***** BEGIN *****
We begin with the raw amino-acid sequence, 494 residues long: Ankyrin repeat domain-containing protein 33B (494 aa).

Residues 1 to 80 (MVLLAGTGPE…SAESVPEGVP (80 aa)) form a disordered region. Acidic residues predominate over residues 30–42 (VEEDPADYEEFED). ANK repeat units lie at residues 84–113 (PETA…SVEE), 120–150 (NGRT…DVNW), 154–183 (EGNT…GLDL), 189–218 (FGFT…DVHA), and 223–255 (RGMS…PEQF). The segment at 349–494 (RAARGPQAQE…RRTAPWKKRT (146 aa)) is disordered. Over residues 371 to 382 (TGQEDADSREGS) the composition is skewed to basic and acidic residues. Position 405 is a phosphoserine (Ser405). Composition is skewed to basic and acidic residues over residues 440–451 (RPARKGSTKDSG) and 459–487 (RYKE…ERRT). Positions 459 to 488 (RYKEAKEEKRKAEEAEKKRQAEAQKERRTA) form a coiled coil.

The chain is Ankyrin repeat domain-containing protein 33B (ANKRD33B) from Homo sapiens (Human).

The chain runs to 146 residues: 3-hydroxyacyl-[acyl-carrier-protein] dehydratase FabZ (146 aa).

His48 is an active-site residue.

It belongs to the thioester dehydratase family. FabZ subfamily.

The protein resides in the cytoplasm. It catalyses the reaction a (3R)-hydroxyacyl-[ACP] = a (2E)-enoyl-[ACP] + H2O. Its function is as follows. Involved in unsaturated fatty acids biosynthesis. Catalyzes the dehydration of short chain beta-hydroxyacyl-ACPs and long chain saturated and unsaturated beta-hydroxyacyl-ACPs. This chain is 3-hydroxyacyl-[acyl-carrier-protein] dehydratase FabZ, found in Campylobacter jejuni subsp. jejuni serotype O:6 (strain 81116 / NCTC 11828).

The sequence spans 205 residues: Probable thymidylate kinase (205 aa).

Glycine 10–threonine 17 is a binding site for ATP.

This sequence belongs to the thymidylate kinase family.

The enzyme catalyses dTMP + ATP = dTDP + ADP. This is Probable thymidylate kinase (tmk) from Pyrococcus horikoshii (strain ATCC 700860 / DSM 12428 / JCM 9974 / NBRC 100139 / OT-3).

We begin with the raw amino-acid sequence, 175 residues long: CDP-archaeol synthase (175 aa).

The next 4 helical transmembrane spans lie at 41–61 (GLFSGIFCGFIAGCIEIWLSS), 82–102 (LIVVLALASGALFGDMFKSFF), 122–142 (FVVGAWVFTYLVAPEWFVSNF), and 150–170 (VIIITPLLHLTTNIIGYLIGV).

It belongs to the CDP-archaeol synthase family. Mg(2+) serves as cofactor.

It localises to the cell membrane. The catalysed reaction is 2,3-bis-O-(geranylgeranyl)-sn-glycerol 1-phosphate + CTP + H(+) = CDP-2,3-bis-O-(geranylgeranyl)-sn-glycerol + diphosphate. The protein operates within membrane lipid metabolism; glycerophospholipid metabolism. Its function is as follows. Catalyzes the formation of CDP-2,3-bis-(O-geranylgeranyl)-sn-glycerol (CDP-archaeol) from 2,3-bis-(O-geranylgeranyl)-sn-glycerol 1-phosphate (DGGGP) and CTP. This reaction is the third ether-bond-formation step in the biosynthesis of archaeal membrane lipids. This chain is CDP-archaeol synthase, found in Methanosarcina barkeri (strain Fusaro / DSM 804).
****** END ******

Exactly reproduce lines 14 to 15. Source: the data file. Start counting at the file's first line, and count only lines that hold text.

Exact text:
It belongs to the CDP-archaeol synthase family. Mg(2+) serves as cofactor.

It localises to the cell membrane. The catalysed reaction is 2,3-bis-O-(geranylgeranyl)-sn-glycerol 1-phosphate + CTP + H(+) = CDP-2,3-bis-O-(geranylgeranyl)-sn-glycerol + diphosphate. The protein operates within membrane lipid metabolism; glycerophospholipid metabolism. Its function is as follows. Catalyzes the formation of CDP-2,3-bis-(O-geranylgeranyl)-sn-glycerol (CDP-archaeol) from 2,3-bis-(O-geranylgeranyl)-sn-glycerol 1-phosphate (DGGGP) and CTP. This reaction is the third ether-bond-formation step in the biosynthesis of archaeal membrane lipids. This chain is CDP-archaeol synthase, found in Methanosarcina barkeri (strain Fusaro / DSM 804).